Thus Let Es Drink Beer - Modus Operandi
My prayers for a great local, bold yet easily accessible IPA that ticks all the right boxes were answered with the fourth one in the core can range for Mona Vale’s master brewers Modus Operandi, who ever since their inception in 2012 have succeeded in their mission to put beer first with no shortcuts.
Opaque golden amber in colour and with an exuberant fluffy head, the intense aromas of the piney, fruity and borderline spicy hops of Sonic Prayer’s IPA fuses with toffee notes that tingle the nostrils.
What materializes on the palate is the natural extension with a dominant bitterness taking centre stage, flanked by fruity nuances.
The beauty of the Sonic Prayer IPA is that despite its relatively low alcohol content of 6% ABV, its complexity and body remind one of an IIPA with the goodness of a great West Coast IPA.
Things are taken up a notch in every aspect with the Modus Operandi Pangea IPA. With a slightly higher alcohol content and a character that is informed by six different hopping processes and a double dry hop, it serves as the link between the former and what has established itself to become a favourite of the Modus Operandi range, i.e. the Former Tenant Red IPA.
If you followed this series, it would not have gone unnoticed that I like a well-paired boilermaker and the Former Tenant Red IPA is always a delight when it makes its appearance.
The name being an open homage to the breweries former inhabitant who dabbled in growing whacky tobacky, its ruby red hues and intense fruity passionfruit aromas literally attack you once the can has been opened and it finds its near perfect calibration through the caramelly malt flavours and the elongated sweet finish.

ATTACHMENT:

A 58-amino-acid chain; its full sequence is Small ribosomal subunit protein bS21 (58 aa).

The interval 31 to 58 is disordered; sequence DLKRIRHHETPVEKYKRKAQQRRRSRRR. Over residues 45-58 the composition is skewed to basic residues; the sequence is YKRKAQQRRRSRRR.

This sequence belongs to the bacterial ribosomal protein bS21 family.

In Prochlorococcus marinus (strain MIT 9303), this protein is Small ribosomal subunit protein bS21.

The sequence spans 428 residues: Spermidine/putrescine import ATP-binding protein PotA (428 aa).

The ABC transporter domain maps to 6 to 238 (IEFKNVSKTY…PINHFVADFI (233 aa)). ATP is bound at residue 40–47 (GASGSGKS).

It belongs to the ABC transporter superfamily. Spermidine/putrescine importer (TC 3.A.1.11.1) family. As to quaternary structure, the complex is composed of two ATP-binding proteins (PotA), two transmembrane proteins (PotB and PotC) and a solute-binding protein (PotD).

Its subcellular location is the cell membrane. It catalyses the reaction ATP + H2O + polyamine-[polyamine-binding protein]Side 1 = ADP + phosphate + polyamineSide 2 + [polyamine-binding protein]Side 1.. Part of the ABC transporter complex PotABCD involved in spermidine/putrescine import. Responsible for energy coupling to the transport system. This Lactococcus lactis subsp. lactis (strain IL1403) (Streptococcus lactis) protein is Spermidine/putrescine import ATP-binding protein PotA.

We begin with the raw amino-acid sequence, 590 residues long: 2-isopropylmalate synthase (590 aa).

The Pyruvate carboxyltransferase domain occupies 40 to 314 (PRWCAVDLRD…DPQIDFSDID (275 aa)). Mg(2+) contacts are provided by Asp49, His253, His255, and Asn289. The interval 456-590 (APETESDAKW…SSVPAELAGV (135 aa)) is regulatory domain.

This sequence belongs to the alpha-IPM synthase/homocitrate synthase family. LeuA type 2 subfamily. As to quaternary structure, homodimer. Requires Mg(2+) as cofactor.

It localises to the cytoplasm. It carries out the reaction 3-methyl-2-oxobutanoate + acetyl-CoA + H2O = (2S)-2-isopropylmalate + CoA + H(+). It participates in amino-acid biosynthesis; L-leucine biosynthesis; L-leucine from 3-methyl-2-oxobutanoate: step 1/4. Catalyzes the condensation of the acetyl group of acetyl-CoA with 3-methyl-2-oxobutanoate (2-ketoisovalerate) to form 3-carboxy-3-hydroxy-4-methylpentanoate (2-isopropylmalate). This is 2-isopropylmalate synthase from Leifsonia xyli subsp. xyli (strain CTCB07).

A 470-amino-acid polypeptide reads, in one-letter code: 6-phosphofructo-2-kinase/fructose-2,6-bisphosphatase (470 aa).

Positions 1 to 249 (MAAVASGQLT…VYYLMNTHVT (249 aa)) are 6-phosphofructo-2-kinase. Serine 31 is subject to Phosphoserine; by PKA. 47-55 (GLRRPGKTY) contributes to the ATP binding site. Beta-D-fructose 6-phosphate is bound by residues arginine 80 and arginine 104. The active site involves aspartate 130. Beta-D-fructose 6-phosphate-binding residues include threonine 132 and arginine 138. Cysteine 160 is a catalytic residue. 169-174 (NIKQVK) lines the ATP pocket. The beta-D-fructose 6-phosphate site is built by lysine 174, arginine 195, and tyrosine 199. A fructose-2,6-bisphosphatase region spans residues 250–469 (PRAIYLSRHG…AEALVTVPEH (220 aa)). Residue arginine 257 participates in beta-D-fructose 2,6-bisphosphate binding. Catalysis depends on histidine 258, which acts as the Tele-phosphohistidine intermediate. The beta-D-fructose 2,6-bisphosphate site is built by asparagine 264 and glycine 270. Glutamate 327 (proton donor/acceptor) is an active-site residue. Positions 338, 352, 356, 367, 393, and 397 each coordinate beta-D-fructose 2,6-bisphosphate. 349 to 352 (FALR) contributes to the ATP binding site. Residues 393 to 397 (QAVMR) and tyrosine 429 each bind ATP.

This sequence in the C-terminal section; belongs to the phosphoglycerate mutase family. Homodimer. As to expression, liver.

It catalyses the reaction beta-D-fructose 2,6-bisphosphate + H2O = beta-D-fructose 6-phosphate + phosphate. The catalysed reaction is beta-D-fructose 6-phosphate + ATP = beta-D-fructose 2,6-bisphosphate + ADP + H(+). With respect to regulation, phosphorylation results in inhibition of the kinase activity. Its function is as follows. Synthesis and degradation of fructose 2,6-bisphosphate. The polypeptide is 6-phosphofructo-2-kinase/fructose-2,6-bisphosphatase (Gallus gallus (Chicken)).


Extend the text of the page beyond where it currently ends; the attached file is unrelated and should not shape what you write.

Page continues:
I have tried many IPAs and only few reign supreme in their very own domains like the Former Tenant Red IPA does.
Thought We have peaked yet?
Modus Operandi Future Factory IIIPA 2019.
I have to admit that despite being excited since its announcement, I was slightly worried that it could be a novelty kind of brew having resulted from endeavours to take things over the top.
Stating that the Future Factory range is “hop forward” would be an understatement par excellence. Hitting you with a whopping 10% ABV, this limited expression is not nearly as brash as the triple factor would have you think: Not that this is not a bold and big brew, but underneath the surface lies a sophisticated melange of savoury and sweet elements that make the whole much bigger than the sum of its parts. Not unlike Modus Operandi’s other brews, it is dangerously easy to drink because of its comparably lean body.
I’d go as far as claiming that this is Modus Operandi’s masterpiece as everything that I love about their emissions is dialled up here:
Pine, an array of fruity flavours, a celebration of hops in all their glory, a subtle bitterness to calibrate it all and one lively brew to drink that demands that you make time for it.
If you just go by the name and the numbers as coordinates of the Future Factory series, you might think that such a beer would be hard to create without lacking balance – that is until you have been exposed to the masterful skills that inform Modus Operandi brewing processes.
Water of Life – Borders Distillery The Borders Distillery is based in Hawick, which used to be the home of Scotland’s renowned plant hunter William Kerr, to which Borders ... read more
Thus Let Us Drink Beer – Akasha Brewing Akasha has been one of the breweries that almost got away as it has been on my to-cover list for the ... read more
The Formative Years – Falco Talking about formative years, the influence Johann "Hans" Hölzel’s exerted long before my exposure to punk cannot be overestimated. I do not believe in ... read more
Water of Life – Puni Italy is not exactly an epicentre when it comes to the distilling of whiskies and after attending a tasting about two years ago, I ... read more
Thus Let Us Drink Beer – Wayward Brewing With bottle shops and liquor shops on terra australis looking like candy stores these days with the array of colourful cans ... read more
Looking for the SPB logo? You can download it in a range of styles and colours here:
Click anywhere outside this dialog to close it, or press escape.